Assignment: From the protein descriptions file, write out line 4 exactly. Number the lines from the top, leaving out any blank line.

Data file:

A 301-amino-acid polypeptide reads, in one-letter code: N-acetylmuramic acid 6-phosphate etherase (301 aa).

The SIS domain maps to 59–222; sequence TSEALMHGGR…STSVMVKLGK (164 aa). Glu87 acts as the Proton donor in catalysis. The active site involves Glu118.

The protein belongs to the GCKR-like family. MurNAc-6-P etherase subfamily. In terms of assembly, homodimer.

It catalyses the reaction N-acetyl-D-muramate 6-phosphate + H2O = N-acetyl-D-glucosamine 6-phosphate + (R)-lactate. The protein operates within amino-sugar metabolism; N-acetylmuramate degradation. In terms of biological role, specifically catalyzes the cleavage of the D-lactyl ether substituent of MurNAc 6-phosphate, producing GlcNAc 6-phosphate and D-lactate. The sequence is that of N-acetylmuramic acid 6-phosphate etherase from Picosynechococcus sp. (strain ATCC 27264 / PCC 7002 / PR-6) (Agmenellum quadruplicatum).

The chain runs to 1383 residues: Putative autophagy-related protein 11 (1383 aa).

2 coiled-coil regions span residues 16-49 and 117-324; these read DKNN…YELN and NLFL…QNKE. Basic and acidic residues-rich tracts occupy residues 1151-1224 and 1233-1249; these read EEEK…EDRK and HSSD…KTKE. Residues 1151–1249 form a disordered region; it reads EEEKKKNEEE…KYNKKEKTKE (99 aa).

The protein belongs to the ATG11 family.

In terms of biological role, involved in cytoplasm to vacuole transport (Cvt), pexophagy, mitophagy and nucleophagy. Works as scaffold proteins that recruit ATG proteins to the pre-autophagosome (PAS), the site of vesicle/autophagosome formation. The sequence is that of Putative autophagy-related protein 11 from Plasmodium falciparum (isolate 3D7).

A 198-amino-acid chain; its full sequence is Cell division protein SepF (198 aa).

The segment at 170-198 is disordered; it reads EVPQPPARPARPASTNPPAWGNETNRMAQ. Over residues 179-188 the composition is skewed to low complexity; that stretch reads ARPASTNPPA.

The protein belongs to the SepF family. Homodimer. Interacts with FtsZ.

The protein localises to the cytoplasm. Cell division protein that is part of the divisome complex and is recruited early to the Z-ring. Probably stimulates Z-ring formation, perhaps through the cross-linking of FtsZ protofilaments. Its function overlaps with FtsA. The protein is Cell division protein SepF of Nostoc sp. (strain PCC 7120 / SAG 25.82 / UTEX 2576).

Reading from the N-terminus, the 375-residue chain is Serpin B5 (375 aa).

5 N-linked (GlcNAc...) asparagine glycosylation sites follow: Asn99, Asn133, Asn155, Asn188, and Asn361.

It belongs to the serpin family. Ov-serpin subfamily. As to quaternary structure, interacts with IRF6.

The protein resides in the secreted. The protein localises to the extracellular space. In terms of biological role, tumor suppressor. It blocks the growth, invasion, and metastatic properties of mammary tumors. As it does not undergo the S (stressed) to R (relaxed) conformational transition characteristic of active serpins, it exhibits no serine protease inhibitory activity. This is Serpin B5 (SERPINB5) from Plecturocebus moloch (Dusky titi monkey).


It catalyses the reaction N-acetyl-D-muramate 6-phosphate + H2O = N-acetyl-D-glucosamine 6-phosphate + (R)-lactate. The protein operates within amino-sugar metabolism; N-acetylmuramate degradation. In terms of biological role, specifically catalyzes the cleavage of the D-lactyl ether substituent of MurNAc 6-phosphate, producing GlcNAc 6-phosphate and D-lactate. The sequence is that of N-acetylmuramic acid 6-phosphate etherase from Picosynechococcus sp. (strain ATCC 27264 / PCC 7002 / PR-6) (Agmenellum quadruplicatum).